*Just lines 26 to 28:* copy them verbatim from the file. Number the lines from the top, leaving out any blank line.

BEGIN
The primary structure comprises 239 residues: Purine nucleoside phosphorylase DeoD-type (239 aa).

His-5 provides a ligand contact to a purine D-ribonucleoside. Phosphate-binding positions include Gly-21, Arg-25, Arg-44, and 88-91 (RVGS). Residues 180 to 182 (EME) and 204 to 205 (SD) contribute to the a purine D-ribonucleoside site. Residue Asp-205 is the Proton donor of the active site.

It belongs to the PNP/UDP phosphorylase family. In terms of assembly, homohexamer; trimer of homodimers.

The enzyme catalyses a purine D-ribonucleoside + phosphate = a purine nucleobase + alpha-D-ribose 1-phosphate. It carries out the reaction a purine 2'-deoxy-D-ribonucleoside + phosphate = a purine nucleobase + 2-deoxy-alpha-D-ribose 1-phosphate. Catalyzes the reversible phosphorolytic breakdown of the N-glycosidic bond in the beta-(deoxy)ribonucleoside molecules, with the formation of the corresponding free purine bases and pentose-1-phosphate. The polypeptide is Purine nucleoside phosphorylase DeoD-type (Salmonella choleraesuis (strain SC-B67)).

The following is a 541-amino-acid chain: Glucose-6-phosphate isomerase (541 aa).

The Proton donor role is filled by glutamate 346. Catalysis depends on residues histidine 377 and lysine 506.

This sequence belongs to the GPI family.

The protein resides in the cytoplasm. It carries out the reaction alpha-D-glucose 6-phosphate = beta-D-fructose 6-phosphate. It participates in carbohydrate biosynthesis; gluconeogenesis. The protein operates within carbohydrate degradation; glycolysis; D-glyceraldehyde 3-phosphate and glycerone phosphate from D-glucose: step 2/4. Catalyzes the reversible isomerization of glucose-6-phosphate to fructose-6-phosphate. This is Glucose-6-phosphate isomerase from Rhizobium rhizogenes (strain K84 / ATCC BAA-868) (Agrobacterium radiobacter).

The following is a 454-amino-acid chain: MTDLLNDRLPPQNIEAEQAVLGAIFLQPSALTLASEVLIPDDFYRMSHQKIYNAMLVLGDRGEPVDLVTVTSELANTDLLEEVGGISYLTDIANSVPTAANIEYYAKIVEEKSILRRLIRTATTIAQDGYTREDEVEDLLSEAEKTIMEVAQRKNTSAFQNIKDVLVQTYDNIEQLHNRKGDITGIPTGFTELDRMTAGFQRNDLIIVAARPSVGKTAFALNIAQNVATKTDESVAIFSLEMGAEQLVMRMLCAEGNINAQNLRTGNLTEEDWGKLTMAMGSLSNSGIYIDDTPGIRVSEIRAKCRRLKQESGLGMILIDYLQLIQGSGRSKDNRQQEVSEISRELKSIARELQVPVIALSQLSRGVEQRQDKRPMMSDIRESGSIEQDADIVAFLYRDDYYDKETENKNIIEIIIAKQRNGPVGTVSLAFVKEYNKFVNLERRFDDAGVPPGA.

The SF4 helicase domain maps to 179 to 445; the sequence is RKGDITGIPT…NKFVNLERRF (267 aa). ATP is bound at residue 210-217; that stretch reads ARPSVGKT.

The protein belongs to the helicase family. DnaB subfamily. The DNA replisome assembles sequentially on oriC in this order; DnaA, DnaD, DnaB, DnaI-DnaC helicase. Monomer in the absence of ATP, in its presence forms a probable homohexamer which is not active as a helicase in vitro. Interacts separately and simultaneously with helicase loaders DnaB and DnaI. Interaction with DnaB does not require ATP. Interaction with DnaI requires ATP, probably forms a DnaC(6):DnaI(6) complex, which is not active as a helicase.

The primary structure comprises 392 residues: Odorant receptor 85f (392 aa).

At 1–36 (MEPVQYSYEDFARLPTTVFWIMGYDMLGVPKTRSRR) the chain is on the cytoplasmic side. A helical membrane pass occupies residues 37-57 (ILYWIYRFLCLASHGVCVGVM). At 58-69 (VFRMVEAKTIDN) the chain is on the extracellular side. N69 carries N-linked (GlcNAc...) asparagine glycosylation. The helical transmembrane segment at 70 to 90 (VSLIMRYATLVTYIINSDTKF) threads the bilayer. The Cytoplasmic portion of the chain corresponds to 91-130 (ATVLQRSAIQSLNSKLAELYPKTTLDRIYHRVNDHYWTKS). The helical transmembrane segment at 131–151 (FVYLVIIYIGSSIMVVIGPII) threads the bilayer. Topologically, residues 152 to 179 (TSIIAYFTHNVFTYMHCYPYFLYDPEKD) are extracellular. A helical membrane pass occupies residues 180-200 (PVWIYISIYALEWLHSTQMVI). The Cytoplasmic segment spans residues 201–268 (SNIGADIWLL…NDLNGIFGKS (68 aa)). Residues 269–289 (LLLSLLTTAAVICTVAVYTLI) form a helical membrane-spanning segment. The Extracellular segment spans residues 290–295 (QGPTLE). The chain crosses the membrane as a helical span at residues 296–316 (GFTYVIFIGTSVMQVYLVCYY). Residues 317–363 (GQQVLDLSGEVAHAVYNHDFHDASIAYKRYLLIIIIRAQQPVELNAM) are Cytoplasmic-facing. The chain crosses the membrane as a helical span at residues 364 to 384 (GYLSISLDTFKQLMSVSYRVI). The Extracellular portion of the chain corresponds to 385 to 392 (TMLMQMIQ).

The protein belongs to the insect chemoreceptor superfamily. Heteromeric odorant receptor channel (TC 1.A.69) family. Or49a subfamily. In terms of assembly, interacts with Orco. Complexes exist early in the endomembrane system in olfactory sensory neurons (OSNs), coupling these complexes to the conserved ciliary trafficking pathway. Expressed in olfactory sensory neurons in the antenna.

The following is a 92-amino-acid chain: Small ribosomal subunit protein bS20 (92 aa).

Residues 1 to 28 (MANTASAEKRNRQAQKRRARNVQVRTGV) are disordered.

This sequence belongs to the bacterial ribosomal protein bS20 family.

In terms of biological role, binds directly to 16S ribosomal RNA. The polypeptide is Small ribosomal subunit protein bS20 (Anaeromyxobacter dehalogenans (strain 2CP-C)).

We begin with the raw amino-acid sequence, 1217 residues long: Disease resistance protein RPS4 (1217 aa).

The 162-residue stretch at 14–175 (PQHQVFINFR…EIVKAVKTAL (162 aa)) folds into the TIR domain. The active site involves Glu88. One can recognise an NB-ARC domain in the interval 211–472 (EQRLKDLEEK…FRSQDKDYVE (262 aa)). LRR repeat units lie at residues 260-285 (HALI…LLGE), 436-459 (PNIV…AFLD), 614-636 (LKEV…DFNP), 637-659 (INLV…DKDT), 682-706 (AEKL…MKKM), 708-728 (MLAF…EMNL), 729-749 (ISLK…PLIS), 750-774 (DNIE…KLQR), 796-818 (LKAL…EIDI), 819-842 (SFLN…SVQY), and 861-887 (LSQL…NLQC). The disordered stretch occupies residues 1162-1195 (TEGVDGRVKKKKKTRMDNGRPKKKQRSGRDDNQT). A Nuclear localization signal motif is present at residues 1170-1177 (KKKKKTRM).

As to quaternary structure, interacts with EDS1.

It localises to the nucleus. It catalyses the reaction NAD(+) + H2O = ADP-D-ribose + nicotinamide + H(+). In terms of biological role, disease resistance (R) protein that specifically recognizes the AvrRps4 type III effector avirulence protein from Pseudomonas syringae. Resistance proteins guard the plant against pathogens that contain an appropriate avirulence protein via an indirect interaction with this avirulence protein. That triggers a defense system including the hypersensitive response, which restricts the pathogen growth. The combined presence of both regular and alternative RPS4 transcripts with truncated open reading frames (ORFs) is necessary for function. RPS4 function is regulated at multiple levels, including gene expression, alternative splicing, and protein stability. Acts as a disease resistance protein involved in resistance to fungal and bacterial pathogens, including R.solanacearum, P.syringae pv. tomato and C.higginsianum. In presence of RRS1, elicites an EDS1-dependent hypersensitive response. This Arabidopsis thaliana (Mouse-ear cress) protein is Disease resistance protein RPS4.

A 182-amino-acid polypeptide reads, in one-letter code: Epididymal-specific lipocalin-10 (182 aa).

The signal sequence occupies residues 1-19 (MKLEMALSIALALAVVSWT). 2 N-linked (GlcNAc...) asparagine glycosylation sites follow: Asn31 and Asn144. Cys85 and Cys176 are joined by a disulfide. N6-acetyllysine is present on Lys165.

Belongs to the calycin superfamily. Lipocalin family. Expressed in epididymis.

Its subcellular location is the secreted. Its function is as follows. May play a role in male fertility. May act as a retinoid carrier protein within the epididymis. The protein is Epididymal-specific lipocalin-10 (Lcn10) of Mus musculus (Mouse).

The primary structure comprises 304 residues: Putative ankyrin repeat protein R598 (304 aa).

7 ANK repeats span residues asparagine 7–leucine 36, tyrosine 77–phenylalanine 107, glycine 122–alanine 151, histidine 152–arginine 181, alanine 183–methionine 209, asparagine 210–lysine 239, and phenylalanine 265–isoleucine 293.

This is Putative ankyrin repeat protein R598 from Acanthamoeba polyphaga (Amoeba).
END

Its subcellular location is the secreted. Its function is as follows. May play a role in male fertility. May act as a retinoid carrier protein within the epididymis. The protein is Epididymal-specific lipocalin-10 (Lcn10) of Mus musculus (Mouse).

The primary structure comprises 304 residues: Putative ankyrin repeat protein R598 (304 aa).

7 ANK repeats span residues asparagine 7–leucine 36, tyrosine 77–phenylalanine 107, glycine 122–alanine 151, histidine 152–arginine 181, alanine 183–methionine 209, asparagine 210–lysine 239, and phenylalanine 265–isoleucine 293.